Surveys of the threshold levels from the fovea to a region 40° above the macula using fields of
Dark adaptation after short exposures to various intensities. The initial portions of rod dark adaptation increase in velocity as the light adapting intensity falls. (From Wald and Clark, 1937.)
Dark adaptation after various lengths of exposure to 333 millilamberts. As light adaptation proceeds, the visual threshold rises and independently the speed of rod dark adaptation decreases. (From Wald and Clark, 1937.)
Curves showing the effects of the breathing of oxygen and of the ingestion of a carbohydrate meal on a subject who evidenced fatigue. (From Sheard, Brown, and Wilson.)
Curves 1 and 2 are the course of dark adaptation for the rods and the cones, respectively, in a condition of achromatopsia. Curves 3 and 4 give the corresponding data in the case of an eye of normal acuity and adaptation. (From Sheard and Bair.)
Curves showing the levels of cone and rod adaptation with various sizes of field (R.S.A.) in a case of achromatopsia. (From Sheard and Bair.)
Dark adaptation curves made at various periods during a diet deficient in vitamin A. (From Hecht and Mandelbaum, 1938.)
Final rod and cone thresholds of two subjects on a vitamin A controlled diet. The diagonally shaded part represents a normal diet; the clear part represents a vitamin-free (practically) diet, while the blackened part indicates a normal diet with 50,000 units of vitamin A daily. (From Hecht and Mandelbaum, 1938.)
Thresholds of completely dark-adapted cones and rods (cone and rod “plateaus”) during thirty days of optimal vitamin A nutrition (left portion) and during thirty days on a diet deficient in vitamin A (right portion). Open and closed circles show the thresholds of the right and left eyes, respectively. On the thirtieth day of deficient diet, vitamin A was administered: the course of the curve is shown in Fig. 31,
Relief of hemeralopia by administration of vitamin A and carotene. Measurements preceding administration show terminal portions of dark adaptation. In each section of the illustration, a broken line indicates the average threshold of the normal dark-adapted eye. (From Wald, Jeghers, and Arminio, 1938.)
Composite curves of the courses of dark adaptation for the macula (curves 1, 2, and 3) and for an area (
Curves showing the course of dark adaptation in a subject who was poorly nourished and who had been placed on a restricted diet for many months. The areas investigated were the macula and 10 degrees above the macula, using a
The course of dark adaptation 10 degrees above the macula in a case in which the condition was diagnosed clinically and histologically as pityriasis rubra pilaris, on different days after treatment. Curve 1 was obtained on the day on which treatment was instituted. Curves 2, 3, and 4 represent the courses of dark adaptation which were obtained on the third, eighth, and thirteenth (also on the forty-first) days of continuous treatment. Curve 4 closely approximates the threshold values of a normal subject. (From Brunsting and Sheard, 1941.)
Changes in the dark adaptation curves and thresholds of four subjects suffering from cirrhosis of the liver during the administration of vitamin A. The upper curves from cases
Final rod thresholds of five subjects who were given 20 ml of alcohol and of a control subject without alcohol. (From Yudkin, 1941.)
Final rod thresholds of four subjects to whom were administered 10 mg of benzedrine and of a control subject. (From Yudkin, 1941.)
Dark adaptation curves before and subsequent to the administration of vitamin A to a subject suffering from A avitaminosis. (From Yudkin, 1941.)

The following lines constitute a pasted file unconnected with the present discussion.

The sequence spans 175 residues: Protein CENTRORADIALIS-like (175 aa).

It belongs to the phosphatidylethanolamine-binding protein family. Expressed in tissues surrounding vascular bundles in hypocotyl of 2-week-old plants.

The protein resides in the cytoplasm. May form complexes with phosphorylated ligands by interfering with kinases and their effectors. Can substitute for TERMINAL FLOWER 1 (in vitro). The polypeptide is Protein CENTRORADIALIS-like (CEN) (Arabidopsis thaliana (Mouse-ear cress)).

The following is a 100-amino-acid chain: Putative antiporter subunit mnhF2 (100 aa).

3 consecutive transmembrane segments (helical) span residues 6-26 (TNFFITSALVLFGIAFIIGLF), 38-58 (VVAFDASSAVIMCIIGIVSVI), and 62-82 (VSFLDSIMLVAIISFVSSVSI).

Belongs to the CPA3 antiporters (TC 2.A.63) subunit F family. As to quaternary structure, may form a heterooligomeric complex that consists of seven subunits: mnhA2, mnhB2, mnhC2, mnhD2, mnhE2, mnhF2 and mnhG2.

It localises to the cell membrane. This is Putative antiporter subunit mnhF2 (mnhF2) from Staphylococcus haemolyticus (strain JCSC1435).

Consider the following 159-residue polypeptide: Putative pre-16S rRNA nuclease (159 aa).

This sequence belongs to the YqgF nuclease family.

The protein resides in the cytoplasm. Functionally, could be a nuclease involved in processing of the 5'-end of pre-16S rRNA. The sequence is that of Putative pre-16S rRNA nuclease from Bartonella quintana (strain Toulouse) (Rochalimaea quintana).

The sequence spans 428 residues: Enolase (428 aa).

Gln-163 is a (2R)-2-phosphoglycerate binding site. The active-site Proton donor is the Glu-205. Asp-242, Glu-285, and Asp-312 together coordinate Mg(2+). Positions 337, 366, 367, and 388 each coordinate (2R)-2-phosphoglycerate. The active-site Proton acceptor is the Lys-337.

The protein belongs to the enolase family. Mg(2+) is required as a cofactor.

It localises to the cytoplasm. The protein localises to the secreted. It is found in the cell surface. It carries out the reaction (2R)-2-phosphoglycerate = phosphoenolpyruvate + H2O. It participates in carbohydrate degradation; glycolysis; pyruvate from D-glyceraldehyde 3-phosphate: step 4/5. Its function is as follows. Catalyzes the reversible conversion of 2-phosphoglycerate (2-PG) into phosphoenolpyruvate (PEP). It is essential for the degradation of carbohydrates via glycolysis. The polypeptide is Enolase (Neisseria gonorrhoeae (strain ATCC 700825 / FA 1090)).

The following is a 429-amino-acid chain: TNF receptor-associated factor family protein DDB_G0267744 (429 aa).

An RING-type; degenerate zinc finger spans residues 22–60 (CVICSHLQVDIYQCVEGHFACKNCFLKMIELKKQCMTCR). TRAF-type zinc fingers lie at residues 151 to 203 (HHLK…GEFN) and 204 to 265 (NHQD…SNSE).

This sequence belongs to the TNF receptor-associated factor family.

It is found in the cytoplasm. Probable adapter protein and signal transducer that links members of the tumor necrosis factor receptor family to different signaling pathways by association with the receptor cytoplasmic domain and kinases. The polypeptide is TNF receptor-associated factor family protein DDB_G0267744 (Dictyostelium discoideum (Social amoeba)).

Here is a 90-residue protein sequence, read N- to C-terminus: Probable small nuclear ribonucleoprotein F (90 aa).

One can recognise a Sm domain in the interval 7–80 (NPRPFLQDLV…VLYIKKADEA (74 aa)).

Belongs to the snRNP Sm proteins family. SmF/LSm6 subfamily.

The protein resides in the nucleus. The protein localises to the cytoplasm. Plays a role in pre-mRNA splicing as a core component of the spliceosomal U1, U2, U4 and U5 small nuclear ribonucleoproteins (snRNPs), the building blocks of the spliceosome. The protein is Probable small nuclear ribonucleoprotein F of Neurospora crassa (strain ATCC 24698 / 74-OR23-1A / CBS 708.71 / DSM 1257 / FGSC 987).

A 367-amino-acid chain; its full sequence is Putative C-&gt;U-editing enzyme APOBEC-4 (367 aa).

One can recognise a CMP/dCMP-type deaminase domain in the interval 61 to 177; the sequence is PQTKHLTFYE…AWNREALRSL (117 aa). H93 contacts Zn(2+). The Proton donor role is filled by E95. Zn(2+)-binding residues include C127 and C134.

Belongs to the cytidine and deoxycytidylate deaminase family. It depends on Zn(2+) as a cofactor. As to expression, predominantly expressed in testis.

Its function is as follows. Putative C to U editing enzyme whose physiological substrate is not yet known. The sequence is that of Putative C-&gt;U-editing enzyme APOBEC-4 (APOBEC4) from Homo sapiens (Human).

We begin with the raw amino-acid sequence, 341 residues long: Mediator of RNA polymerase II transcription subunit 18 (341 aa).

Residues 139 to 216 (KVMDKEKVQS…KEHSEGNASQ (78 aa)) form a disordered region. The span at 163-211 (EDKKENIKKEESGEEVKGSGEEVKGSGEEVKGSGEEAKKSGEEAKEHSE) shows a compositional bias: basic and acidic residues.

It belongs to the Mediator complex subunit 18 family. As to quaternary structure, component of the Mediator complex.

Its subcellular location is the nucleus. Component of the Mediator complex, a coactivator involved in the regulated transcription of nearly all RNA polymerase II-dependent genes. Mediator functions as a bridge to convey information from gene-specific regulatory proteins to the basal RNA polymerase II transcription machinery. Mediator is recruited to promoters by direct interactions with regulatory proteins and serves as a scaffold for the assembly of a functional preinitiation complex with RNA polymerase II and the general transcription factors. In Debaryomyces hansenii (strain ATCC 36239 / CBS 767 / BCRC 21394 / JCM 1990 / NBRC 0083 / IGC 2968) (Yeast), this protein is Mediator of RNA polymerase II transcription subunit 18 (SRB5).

The effects of insulin, oxygen, and glucose on light intensity. When the concentration of sugar in the blood was lowered by insulin the thresholds increased. (From McFarland and Forbes, 1940.)
Alterations of dark adaptation under reduced oxygen tensions. As the oxygen tension is diminished the entire curve is displaced upward, indicating impaired sensitivity. The inhalation of oxygen at 15,100 feet (4600 meters) produced a rapid return to normal levels. (From McFarland and Evans, 1939.)
Dark adaptation thresholds at an altitude of 5000 feet (1500 meters) above ground (6000 feet [1800 meters] above sea level) with and without the use of oxygen. (From Sheard, Brown, and Wilson.)
Dark adaptation thresholds at an equivalent altitude of 18,000 feet (5500 meters), showing the marked advantage of oxygen as compared with air. A threefold to fourfold improvement of levels is demonstrated when oxygen is used. (From Sheard, Brown, and Wilson.)
Mean dark adaptation curves showing that, if the oxygen tension was low, the thresholds were high. (From McFarland and Forbes, 1940.)
The effects of anoxia and of glucose on the average dark adaptation curve for four subjects. The solid circles (control curve) are based on measurements obtained in normal air, and the open circles in concentrations of oxygen averaging 10.4 percent. The extent to which glucose counteracted the effects of anoxia on each subject is shown in the difference between the numbered lines at the end of the graph. Each number represents an individual subject. (From McFarland and Forbes, 1940.)
The combined effects of insulin and low oxygen on light sensitivity. The control curve contains measurements in normal air; the open circles indicate data obtained in reduced oxygen and after the injection of 4 units of insulin. These effects were largely counteracted by the ingestion of glucose (indicated readings are triangles), the oxygen tension remaining at its previous level, 13.2 percent. (From McFarland and Forbes, 1940.)
Table III Dark adaptation in total color blindness and in macular degeneration. Values of the logarithms of the threshold levels (micromillilamberts) after various periods of dark adaptation. Retinal stimulus area
Table IV Dark adaptation in follicular hyperkeratosis. Values of the logarithm of the threshold levels (micromillilamberts) after various periods (minutes) of dark adaptation on days subsequent to treatment. Retinal stimulus area=